Let's Help Young People Save for Retirement

Our retirement system doesn't work very well for many young employees in our country; That is unfortunate, because money saved when you are young is more potent than money you put away when you are old.
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Our retirement system doesn't work very well for many young employees in our country, largely because too many young workers do not have access to a simple payroll-deducted retirement plan.

That is unfortunate, because money saved when you are young is more potent than money you put away when you are old. Compound interest is an incredibly powerful tool. With an average annual return on savings of seven percent, you could accumulate $1 million for retirement by saving $379 dollars monthly from age 25 to age 65. Wait until age 35 and you need to save $815 a month, at age 45 you'd have to save $1,909 and at age 55 you'd have to sock away $4,566 a month.

A survey by the salary website PayScale and Millennial Branding found that 47 percent of young adults between the age of 18 and 30 work at companies with less than 100 people and about a third of these small employers offer 401(k) retirement plans.

According to the U.S. Small Business Administration, in 2010, 98 percent of all firms in the United states employed less than 100 people. In fact, 36 percent of all employees in the country work at firms that have less than 100 employees. With no 401(k) at work, our young people could go to Schwab or Fidelity to open an Individual Retirement Account (IRA) -- but they don't. Compound interest is powerful, but inertia is even stronger. The Employee Benefit Research Institute (EBRI) estimates that less than half (47 percent) of workers age 25-34 have access to a workplace retirement plan. Sadly, one fifth of young workers fortunate enough to have a 401(k) plan don't contribute to them.

Millennials also switch jobs a lot. Data compiled by Fidelity shows that 44 percent of younger savers from ages 20 to 29 cashed out of their retirement plan and 38 percent of folks from ages 30 to 39 did the same. These young individuals usually cashed out of their plan when they switch jobs. These withdrawals are taxed as income and are subject to a 10 percent tax penalty.

I can see how a 30-year-old could look at an employers' retirement plan total of $5,500 and say there is no way I am going to retire on that, so why don't I buy a car or take a great vacation? But if you leave the money in the plan or roll it into an Individual Retirement Account (IRA), you would have $58,721 at age 65, assuming a seven percent annual return.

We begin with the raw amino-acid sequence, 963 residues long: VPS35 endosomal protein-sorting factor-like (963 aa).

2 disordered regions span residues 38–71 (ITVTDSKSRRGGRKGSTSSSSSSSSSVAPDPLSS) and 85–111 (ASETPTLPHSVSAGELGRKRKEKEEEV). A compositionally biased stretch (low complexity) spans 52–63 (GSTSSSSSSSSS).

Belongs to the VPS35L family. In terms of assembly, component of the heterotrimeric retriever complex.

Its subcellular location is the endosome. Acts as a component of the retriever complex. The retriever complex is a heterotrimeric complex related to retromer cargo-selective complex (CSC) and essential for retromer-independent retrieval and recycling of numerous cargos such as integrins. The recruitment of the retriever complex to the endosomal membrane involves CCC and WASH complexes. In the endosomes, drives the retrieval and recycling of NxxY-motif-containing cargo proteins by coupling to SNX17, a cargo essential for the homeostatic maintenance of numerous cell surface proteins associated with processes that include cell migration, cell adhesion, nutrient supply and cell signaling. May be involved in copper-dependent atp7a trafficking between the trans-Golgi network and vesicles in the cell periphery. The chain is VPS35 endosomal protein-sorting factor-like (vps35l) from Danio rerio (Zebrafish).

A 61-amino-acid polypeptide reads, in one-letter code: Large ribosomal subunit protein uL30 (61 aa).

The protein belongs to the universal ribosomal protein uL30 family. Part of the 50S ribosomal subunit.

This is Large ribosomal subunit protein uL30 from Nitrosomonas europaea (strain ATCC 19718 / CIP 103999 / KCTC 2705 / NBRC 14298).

How do you know if you are on track for saving for retirement? Fidelity estimates that you should have one times you salary saved by age 35 and eight times by age 67 to be on the right retirement path. So if you are age 35 and you earn $40,000 a year you should have $40,000 set aside for retirement. But most folks are clearly not on track by age 35. EBRI indicates that 60 percent of workers between the ages of 25-34 have less than $10,000 in any type of savings.

President Obama wants more Americans to plan for retirement and he just announced the creation of myRA accounts to help you do this. Unlike IRAs, which usually require a minimum of $1,000 to open, myRA accounts can be opened with as little as $25 and additional contributions can be as small as $5. Employers should like them because they will not need to administer the accounts, contribute funds or invest the money. These accounts will never lose money, so a savers' account balance will never go down. If you change jobs, you won't have to switch your myRA, it is portable and can follow you to your new job. You must roll it over into a privately managed Roth IRA when it reaches $15,000.

A myRA, like a Roth IRA, requires that you pay taxes before you deposit money into the myRA account. So you won't get any income tax deductions. And you won't earn a lot of interest on a myRA, as they are invested in the Government Securities Investment Reserve, which has offered annual returns over the past few years that are lower than the rate of inflation.

myRA is not a panacea. But it will give workers who lack access to an employer-sponsored retirement plan a convenient payroll deducted way to begin to save for retirement. I hope that many small employers, that do not offer a retirement plan, will participate in this new program U.S. Department of Treasury program and help their young employees save for retirement and for a rainy day.

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